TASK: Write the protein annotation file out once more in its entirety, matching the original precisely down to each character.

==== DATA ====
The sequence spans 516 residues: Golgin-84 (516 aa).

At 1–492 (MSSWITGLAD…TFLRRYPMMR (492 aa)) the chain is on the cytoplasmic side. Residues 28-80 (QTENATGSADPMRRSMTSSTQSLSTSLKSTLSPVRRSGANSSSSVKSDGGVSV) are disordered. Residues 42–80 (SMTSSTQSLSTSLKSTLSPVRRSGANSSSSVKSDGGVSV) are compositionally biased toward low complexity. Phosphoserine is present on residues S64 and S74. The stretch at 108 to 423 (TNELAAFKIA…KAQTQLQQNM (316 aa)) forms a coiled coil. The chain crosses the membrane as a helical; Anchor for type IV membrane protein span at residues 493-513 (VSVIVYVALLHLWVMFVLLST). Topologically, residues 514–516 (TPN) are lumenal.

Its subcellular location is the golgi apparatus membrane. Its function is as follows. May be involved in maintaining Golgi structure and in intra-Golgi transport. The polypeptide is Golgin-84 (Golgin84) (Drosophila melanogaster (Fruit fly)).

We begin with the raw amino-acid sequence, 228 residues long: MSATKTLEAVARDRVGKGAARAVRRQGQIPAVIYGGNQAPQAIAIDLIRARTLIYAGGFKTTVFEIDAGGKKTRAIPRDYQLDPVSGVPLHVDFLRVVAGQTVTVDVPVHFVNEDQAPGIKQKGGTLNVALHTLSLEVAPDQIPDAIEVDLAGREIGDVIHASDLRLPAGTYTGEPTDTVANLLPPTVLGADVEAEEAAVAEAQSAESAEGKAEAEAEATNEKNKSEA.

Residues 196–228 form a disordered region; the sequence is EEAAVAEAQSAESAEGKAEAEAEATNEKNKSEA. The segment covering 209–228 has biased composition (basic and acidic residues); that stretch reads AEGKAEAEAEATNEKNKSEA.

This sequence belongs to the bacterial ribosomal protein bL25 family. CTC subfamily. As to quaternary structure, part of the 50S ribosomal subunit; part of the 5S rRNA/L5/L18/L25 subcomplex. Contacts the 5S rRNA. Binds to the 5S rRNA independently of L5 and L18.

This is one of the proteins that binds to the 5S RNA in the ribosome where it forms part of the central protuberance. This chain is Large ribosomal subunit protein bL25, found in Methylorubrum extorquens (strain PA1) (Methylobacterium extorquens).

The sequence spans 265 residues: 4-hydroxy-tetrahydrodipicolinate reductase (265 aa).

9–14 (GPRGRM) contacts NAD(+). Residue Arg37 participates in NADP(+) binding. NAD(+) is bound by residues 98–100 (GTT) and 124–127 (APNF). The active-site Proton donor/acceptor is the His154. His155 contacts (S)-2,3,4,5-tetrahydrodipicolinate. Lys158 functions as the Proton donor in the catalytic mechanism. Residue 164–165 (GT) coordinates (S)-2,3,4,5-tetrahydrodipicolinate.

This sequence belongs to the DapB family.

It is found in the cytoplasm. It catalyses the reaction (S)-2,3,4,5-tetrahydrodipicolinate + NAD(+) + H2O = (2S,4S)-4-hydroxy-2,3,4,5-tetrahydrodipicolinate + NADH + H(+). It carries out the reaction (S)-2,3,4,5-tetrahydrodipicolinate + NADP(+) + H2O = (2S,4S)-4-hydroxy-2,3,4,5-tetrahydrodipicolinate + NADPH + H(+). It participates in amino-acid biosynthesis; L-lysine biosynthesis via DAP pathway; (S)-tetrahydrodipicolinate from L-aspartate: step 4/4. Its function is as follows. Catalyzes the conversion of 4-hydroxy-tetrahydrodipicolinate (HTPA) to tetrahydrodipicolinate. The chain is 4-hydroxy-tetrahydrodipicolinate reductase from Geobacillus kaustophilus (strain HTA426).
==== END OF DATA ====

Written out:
The sequence spans 516 residues: Golgin-84 (516 aa).

At 1–492 (MSSWITGLAD…TFLRRYPMMR (492 aa)) the chain is on the cytoplasmic side. Residues 28-80 (QTENATGSADPMRRSMTSSTQSLSTSLKSTLSPVRRSGANSSSSVKSDGGVSV) are disordered. Residues 42–80 (SMTSSTQSLSTSLKSTLSPVRRSGANSSSSVKSDGGVSV) are compositionally biased toward low complexity. Phosphoserine is present on residues S64 and S74. The stretch at 108 to 423 (TNELAAFKIA…KAQTQLQQNM (316 aa)) forms a coiled coil. The chain crosses the membrane as a helical; Anchor for type IV membrane protein span at residues 493-513 (VSVIVYVALLHLWVMFVLLST). Topologically, residues 514–516 (TPN) are lumenal.

Its subcellular location is the golgi apparatus membrane. Its function is as follows. May be involved in maintaining Golgi structure and in intra-Golgi transport. The polypeptide is Golgin-84 (Golgin84) (Drosophila melanogaster (Fruit fly)).

We begin with the raw amino-acid sequence, 228 residues long: MSATKTLEAVARDRVGKGAARAVRRQGQIPAVIYGGNQAPQAIAIDLIRARTLIYAGGFKTTVFEIDAGGKKTRAIPRDYQLDPVSGVPLHVDFLRVVAGQTVTVDVPVHFVNEDQAPGIKQKGGTLNVALHTLSLEVAPDQIPDAIEVDLAGREIGDVIHASDLRLPAGTYTGEPTDTVANLLPPTVLGADVEAEEAAVAEAQSAESAEGKAEAEAEATNEKNKSEA.

Residues 196–228 form a disordered region; the sequence is EEAAVAEAQSAESAEGKAEAEAEATNEKNKSEA. The segment covering 209–228 has biased composition (basic and acidic residues); that stretch reads AEGKAEAEAEATNEKNKSEA.

This sequence belongs to the bacterial ribosomal protein bL25 family. CTC subfamily. As to quaternary structure, part of the 50S ribosomal subunit; part of the 5S rRNA/L5/L18/L25 subcomplex. Contacts the 5S rRNA. Binds to the 5S rRNA independently of L5 and L18.

This is one of the proteins that binds to the 5S RNA in the ribosome where it forms part of the central protuberance. This chain is Large ribosomal subunit protein bL25, found in Methylorubrum extorquens (strain PA1) (Methylobacterium extorquens).

The sequence spans 265 residues: 4-hydroxy-tetrahydrodipicolinate reductase (265 aa).

9–14 (GPRGRM) contacts NAD(+). Residue Arg37 participates in NADP(+) binding. NAD(+) is bound by residues 98–100 (GTT) and 124–127 (APNF). The active-site Proton donor/acceptor is the His154. His155 contacts (S)-2,3,4,5-tetrahydrodipicolinate. Lys158 functions as the Proton donor in the catalytic mechanism. Residue 164–165 (GT) coordinates (S)-2,3,4,5-tetrahydrodipicolinate.

This sequence belongs to the DapB family.

It is found in the cytoplasm. It catalyses the reaction (S)-2,3,4,5-tetrahydrodipicolinate + NAD(+) + H2O = (2S,4S)-4-hydroxy-2,3,4,5-tetrahydrodipicolinate + NADH + H(+). It carries out the reaction (S)-2,3,4,5-tetrahydrodipicolinate + NADP(+) + H2O = (2S,4S)-4-hydroxy-2,3,4,5-tetrahydrodipicolinate + NADPH + H(+). It participates in amino-acid biosynthesis; L-lysine biosynthesis via DAP pathway; (S)-tetrahydrodipicolinate from L-aspartate: step 4/4. Its function is as follows. Catalyzes the conversion of 4-hydroxy-tetrahydrodipicolinate (HTPA) to tetrahydrodipicolinate. The chain is 4-hydroxy-tetrahydrodipicolinate reductase from Geobacillus kaustophilus (strain HTA426).